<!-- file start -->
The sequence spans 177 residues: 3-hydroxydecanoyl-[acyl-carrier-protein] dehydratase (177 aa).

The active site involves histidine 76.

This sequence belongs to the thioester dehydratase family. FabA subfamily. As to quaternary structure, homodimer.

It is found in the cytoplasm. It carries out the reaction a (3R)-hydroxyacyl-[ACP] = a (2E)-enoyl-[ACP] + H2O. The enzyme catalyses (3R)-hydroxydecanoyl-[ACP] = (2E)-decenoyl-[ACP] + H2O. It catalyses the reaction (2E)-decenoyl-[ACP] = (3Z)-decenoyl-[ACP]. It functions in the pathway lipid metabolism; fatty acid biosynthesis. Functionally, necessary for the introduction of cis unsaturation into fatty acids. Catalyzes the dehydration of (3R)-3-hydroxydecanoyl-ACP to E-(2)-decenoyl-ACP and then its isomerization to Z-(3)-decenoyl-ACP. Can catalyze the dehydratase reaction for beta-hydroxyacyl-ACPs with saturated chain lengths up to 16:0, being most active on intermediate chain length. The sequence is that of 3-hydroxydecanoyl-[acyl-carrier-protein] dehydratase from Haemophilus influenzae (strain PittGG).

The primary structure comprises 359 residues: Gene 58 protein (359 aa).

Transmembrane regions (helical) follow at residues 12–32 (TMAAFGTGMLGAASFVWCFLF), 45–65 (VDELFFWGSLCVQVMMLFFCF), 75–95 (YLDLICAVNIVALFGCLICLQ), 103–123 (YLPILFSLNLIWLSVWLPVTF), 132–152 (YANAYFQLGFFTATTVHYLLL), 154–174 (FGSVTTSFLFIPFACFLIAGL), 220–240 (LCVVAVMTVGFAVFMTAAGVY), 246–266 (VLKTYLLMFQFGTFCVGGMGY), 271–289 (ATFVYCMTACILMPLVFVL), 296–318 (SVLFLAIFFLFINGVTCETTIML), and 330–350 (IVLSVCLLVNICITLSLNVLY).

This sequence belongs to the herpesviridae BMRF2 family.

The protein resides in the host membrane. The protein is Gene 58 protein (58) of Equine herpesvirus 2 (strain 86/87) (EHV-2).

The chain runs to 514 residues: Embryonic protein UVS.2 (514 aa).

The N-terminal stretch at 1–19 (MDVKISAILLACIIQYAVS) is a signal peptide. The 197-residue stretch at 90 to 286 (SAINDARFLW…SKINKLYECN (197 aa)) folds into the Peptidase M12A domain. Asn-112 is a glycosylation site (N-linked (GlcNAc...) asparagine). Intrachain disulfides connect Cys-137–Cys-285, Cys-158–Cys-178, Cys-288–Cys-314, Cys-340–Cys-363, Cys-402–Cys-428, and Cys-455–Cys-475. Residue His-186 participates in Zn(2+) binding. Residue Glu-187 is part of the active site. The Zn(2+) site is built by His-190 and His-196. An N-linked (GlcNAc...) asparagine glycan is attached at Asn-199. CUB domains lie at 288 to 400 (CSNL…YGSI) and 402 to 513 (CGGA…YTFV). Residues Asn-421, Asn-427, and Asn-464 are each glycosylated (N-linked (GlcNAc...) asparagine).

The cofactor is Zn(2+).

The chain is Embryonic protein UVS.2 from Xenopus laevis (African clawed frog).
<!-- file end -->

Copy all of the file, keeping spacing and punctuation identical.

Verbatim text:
The sequence spans 177 residues: 3-hydroxydecanoyl-[acyl-carrier-protein] dehydratase (177 aa).

The active site involves histidine 76.

This sequence belongs to the thioester dehydratase family. FabA subfamily. As to quaternary structure, homodimer.

It is found in the cytoplasm. It carries out the reaction a (3R)-hydroxyacyl-[ACP] = a (2E)-enoyl-[ACP] + H2O. The enzyme catalyses (3R)-hydroxydecanoyl-[ACP] = (2E)-decenoyl-[ACP] + H2O. It catalyses the reaction (2E)-decenoyl-[ACP] = (3Z)-decenoyl-[ACP]. It functions in the pathway lipid metabolism; fatty acid biosynthesis. Functionally, necessary for the introduction of cis unsaturation into fatty acids. Catalyzes the dehydration of (3R)-3-hydroxydecanoyl-ACP to E-(2)-decenoyl-ACP and then its isomerization to Z-(3)-decenoyl-ACP. Can catalyze the dehydratase reaction for beta-hydroxyacyl-ACPs with saturated chain lengths up to 16:0, being most active on intermediate chain length. The sequence is that of 3-hydroxydecanoyl-[acyl-carrier-protein] dehydratase from Haemophilus influenzae (strain PittGG).

The primary structure comprises 359 residues: Gene 58 protein (359 aa).

Transmembrane regions (helical) follow at residues 12–32 (TMAAFGTGMLGAASFVWCFLF), 45–65 (VDELFFWGSLCVQVMMLFFCF), 75–95 (YLDLICAVNIVALFGCLICLQ), 103–123 (YLPILFSLNLIWLSVWLPVTF), 132–152 (YANAYFQLGFFTATTVHYLLL), 154–174 (FGSVTTSFLFIPFACFLIAGL), 220–240 (LCVVAVMTVGFAVFMTAAGVY), 246–266 (VLKTYLLMFQFGTFCVGGMGY), 271–289 (ATFVYCMTACILMPLVFVL), 296–318 (SVLFLAIFFLFINGVTCETTIML), and 330–350 (IVLSVCLLVNICITLSLNVLY).

This sequence belongs to the herpesviridae BMRF2 family.

The protein resides in the host membrane. The protein is Gene 58 protein (58) of Equine herpesvirus 2 (strain 86/87) (EHV-2).

The chain runs to 514 residues: Embryonic protein UVS.2 (514 aa).

The N-terminal stretch at 1–19 (MDVKISAILLACIIQYAVS) is a signal peptide. The 197-residue stretch at 90 to 286 (SAINDARFLW…SKINKLYECN (197 aa)) folds into the Peptidase M12A domain. Asn-112 is a glycosylation site (N-linked (GlcNAc...) asparagine). Intrachain disulfides connect Cys-137–Cys-285, Cys-158–Cys-178, Cys-288–Cys-314, Cys-340–Cys-363, Cys-402–Cys-428, and Cys-455–Cys-475. Residue His-186 participates in Zn(2+) binding. Residue Glu-187 is part of the active site. The Zn(2+) site is built by His-190 and His-196. An N-linked (GlcNAc...) asparagine glycan is attached at Asn-199. CUB domains lie at 288 to 400 (CSNL…YGSI) and 402 to 513 (CGGA…YTFV). Residues Asn-421, Asn-427, and Asn-464 are each glycosylated (N-linked (GlcNAc...) asparagine).

The cofactor is Zn(2+).

The chain is Embryonic protein UVS.2 from Xenopus laevis (African clawed frog).